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Riverflies – Life in the Teign River Catchment

Back in the Spring, a group of anglers and conservation volunteers went back to school; Chagford Primary School, in fact. They had all taken the opportunity to learn how a river water quality monitoring project was being rolled out by the Riverfly Partnership, a network of organisations working together to protect the water quality of our rivers and actively conserve riverfly habitats. This ‘citizen science’ training day was being led by local charity, the Westcountry Rivers Trust, to pass on biological survey skills required for the Anglers’ Riverfly Monitoring Initiative.

Riverfly

Beautiful Dartmoor rivers flow through wooded valleys

The project website explains that, “Riverflies, along with other freshwater invertebrates, are at the heart of the freshwater ecosystem and are a vital link in the aquatic food chain … making them powerful biological indicators to monitor water quality, and are commonly referred to as the canary of our rivers.” The group that attended the training day all had a connection with the River Teign and its tributaries, either through fishing or an interest in wildlife conservation.

Riverfly

The catchment of the River Teign includes the River Bovey as a tributary [image: WRT]


During the morning classroom session, the volunteers heard about the basic ecology of riverflies and other ‘indicator’ invertebrates. They learned how to identify them and classify them into eight invertebrate target groups but, the question was, how to take the samples? The survey technique of ‘kick sampling’ was then covered in theory, in preparation for a practical session later in the day.

Where better on a beautiful sunny Spring afternoon, than a site visit to the upper reaches of the Teign near Chagford? The sparkling water, weaving its way from the moor over the gravelly granite river bed provided a perfect training opportunity. The practical monitoring included three minutes of kick sampling, a further minute of checking under boulders, carefully transferring the contents of the net into a sampling tray and examining samples before recording the species groups. When the real numbers of invertebrates are recorded, the data will go into a national monitoring scheme incorporating rivers right across the country.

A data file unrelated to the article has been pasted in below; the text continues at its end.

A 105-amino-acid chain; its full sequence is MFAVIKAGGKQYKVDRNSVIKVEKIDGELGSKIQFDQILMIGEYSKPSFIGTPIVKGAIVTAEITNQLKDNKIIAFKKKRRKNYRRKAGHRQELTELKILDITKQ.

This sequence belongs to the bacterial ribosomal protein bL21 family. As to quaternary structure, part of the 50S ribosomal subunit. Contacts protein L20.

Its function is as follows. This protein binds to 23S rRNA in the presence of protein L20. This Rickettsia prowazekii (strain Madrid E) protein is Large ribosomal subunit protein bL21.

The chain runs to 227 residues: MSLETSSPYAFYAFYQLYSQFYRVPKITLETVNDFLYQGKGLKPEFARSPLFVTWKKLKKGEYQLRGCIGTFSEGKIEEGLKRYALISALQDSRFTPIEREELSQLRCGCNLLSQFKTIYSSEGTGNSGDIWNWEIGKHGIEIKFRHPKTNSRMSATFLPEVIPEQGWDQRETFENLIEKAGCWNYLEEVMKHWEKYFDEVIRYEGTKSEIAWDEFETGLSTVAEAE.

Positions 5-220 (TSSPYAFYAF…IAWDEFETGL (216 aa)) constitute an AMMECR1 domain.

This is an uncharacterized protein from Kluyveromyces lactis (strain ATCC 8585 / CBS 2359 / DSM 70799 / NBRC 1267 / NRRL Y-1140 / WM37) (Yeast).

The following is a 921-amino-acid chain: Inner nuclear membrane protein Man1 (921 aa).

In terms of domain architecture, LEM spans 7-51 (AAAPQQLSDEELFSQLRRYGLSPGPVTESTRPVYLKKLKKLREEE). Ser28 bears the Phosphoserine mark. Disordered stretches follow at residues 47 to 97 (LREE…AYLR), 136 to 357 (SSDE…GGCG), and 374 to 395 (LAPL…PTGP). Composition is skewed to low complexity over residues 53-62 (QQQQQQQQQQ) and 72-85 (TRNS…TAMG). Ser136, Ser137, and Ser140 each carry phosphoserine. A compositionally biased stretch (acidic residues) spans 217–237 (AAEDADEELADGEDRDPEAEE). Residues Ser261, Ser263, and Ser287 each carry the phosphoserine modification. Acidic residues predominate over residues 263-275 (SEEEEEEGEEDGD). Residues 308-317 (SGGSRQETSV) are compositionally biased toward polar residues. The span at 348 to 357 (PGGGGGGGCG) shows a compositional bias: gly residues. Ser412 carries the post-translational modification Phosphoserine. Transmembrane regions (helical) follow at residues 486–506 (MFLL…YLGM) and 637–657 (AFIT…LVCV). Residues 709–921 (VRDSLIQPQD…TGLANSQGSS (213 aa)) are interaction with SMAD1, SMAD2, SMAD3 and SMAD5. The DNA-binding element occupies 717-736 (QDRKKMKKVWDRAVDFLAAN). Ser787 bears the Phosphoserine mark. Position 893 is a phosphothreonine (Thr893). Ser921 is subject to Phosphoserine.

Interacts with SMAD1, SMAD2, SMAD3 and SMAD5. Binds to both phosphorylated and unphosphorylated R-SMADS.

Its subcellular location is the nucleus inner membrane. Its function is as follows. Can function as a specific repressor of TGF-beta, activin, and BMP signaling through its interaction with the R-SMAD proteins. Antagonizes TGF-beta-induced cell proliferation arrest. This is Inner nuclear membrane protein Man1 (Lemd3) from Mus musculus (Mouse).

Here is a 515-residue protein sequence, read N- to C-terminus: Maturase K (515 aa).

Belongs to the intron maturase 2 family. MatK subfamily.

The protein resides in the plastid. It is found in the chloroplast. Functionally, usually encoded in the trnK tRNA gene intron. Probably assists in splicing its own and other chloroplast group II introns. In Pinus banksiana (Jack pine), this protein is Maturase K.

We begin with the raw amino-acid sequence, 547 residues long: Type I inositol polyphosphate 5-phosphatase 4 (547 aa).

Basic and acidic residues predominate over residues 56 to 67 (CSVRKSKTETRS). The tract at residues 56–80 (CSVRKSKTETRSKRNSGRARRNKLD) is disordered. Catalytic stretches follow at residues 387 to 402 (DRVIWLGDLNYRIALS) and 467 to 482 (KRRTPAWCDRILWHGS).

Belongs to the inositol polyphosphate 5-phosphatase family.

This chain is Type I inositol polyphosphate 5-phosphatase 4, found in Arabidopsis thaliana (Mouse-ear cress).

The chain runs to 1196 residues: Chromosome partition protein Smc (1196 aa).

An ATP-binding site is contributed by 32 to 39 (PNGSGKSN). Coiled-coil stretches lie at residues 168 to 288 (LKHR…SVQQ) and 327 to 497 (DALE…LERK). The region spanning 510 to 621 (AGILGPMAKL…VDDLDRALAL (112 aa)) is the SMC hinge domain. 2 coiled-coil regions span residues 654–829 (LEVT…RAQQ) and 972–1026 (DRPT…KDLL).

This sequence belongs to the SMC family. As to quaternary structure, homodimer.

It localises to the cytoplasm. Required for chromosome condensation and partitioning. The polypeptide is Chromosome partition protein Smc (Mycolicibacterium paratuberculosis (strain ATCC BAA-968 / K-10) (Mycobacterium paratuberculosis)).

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So, what does this have to do with woodland conservation? You may ask. The monitoring of the whole woodland ecosystem requires a good understanding of what is going on beneath the surface of the rivers so, sites have been set up, and monitoring will begin in both Fingle Woods and the woods along the Bovey Valley (the Bovey is a tributary of the Teign). There are three to four sampling locations in each site and these will be monitored in the Spring, Summer and Autumn each year. When combined with all the other results from around the catchment, they will provide an accurate picture of where the water quality issues are and where life in Devon’s rivers is good.

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This will be an opportunity for volunteers to take part, learn the biological monitoring methods and become part of a nationwide group people who want to look after their local rivers. If you are happy to commit a few days of your time each year and become a guardian of your local river, joining anglers and conservation volunteers from across the country, please let Eleanor Lewis know (email her at eleanorlewis@woodlandtrust.org.uk )

Olivia Cresswell of the Westcountry Rivers Trust is managing the Riverfly project in this area and each of the sampling sites is registered with her so that a coordinated approach covers the whole Teign catchment. The Riverfly training was funded through the Parishscapes project, by the Moor than Meets the Eye landscape partnership . If you would like to know more about the Riverfly project, please email Olivia at olivia@wrt.org.uk

 

by Matt Parkins

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